Tuesday, February 27, 2007
Good News, Bad News
There's not much more to say about this:
On the other hand:BOISE, IDAHO -- Members of the Idaho Science Teachers Association have approved an official position against teaching intelligent design in Idaho's public schools.
Rick Alm is the president of the ISTA's board and a science teacher at Bonneville High School. He says teachers in public schools are charged with teaching methodology that's been approved by the scientific community..He also says the teachers' group isn't taking a position against teaching religion. But he says under the law, religion has its place, and it's not in the science classroom.
Idaho state standards contain no mention of intelligent design. Idaho Superintendent of Public Instruction Tom Luna says he'll leave it up to local school districts to decide whether or not to teach it..
The Thug Report
Please read the story before you go off on your ranting. The statement is the official position of the Idaho Science Teachers Association, which they have every right to publish.
The statement says nothing about determining curriculum.
Of course the local board sets the science curriculum. They also get to defend it against Constitutional challenges - and, hopefully, pay out all the legal fees if it fails the test.
Be that as it may, any local board that doesn't listen to what the professionals have to say about what ought be taught should be removed as incompetent before it does the kind of damage to the district and the students the Dover board did.
Aw hell... I was wondering when the ID thing would crop up here, considering the U of I has a DI fellow on the faculty and also considering the rather prominent religious population in the state. I really hope the districts are smart enough to shy away from taking an anti-science stance, but somehow I think we'll have ourselves a fight in the near future.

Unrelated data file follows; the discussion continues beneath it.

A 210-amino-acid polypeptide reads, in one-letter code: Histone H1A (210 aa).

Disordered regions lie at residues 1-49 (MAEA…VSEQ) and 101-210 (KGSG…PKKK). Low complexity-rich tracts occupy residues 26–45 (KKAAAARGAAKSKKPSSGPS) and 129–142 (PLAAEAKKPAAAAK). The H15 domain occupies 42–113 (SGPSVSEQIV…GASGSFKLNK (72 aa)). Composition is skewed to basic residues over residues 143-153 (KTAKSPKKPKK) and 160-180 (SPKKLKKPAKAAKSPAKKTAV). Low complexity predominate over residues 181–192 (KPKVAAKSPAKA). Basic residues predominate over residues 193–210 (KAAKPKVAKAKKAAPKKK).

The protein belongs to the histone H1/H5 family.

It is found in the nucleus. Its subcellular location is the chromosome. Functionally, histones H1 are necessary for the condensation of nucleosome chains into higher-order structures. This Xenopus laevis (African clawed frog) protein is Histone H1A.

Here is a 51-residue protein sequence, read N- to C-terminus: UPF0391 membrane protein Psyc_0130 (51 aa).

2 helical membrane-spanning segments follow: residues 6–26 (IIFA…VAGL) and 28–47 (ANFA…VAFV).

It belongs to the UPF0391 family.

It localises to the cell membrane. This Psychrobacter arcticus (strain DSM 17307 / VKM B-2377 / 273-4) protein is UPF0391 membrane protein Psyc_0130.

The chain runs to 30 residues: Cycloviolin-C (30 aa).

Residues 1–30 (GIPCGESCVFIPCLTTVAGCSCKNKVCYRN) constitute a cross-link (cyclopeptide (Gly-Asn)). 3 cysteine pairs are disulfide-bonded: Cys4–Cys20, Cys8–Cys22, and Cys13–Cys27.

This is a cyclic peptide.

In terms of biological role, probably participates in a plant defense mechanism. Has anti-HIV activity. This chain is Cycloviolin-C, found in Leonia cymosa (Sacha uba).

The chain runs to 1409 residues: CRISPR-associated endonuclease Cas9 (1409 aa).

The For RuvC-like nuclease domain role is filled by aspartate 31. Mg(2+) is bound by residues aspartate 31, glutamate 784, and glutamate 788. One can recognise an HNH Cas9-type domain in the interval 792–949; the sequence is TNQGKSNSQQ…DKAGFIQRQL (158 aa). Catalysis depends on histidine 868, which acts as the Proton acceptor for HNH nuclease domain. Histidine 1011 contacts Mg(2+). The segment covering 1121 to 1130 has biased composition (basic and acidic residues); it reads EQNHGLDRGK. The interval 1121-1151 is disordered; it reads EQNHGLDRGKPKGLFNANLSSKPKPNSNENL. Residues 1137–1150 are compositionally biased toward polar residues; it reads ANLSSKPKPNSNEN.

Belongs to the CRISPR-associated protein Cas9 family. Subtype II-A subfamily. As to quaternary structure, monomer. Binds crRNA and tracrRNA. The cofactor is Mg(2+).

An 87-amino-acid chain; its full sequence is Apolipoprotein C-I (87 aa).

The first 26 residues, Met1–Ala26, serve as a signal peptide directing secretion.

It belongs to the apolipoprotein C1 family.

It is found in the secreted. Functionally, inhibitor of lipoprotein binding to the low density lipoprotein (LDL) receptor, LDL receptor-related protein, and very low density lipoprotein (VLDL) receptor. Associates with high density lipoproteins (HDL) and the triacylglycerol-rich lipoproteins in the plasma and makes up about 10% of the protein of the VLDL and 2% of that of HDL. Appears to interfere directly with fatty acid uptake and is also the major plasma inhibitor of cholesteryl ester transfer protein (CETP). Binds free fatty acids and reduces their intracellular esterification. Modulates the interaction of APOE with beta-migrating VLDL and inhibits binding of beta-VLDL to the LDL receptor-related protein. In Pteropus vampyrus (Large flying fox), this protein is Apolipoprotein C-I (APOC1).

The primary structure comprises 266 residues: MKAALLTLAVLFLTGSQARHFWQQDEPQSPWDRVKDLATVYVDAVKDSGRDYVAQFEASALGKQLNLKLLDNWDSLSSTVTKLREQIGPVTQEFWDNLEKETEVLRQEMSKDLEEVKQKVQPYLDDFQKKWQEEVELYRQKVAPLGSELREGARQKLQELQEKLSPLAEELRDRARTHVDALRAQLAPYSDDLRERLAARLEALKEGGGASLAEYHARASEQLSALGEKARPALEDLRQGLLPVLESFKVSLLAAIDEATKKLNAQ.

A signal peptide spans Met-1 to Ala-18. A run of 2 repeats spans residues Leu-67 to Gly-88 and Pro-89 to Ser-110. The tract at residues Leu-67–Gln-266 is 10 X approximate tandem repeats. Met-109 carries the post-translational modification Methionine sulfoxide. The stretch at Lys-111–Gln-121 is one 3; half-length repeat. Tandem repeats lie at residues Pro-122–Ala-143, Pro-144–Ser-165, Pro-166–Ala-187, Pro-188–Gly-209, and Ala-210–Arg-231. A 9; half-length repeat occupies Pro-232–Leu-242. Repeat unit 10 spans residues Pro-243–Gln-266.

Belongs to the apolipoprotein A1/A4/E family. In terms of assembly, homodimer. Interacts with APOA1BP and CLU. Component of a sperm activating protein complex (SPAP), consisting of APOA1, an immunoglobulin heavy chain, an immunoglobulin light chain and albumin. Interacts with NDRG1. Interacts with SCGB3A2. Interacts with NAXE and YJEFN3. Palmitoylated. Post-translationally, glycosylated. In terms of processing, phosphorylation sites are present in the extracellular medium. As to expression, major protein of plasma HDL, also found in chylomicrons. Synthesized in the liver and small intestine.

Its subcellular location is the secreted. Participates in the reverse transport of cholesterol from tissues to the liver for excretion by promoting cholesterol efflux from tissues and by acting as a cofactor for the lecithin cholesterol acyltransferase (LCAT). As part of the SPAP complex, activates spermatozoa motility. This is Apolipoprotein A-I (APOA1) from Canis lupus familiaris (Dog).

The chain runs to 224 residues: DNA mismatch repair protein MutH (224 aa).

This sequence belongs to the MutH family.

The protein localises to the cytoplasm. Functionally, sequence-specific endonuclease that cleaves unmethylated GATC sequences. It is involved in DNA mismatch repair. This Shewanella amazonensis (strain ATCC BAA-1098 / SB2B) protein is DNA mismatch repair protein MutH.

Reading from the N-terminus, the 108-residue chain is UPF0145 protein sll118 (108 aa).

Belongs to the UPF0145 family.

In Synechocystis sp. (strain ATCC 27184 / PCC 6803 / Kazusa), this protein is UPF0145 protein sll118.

Actually, it is a well established legal principle that local school boards or districts hold a great deal of authority over the curricula in their schools - within broad guidelines. Curriculum includes a lot more than basic content. It extends to the teaching methods that are to be employed, the books and other educational tools to be used, and the level of material to be presented.
We tend to get wrapped around the situations where a few highly publicized school boards make silly decisions about science. But we shouldn't forget that there is a lot more going on in education, and that most local boards do a pretty good job most of the time.
IMHO, local control is a good thing. Local people know their local conditions better than some Federal or state bureaucrat.
Getting rid of local boards because of a few bad apples would be overreaction.
I hear a lot about "local conditions" but I'm not sure quite what it means when it comes to the range of courses that are taught.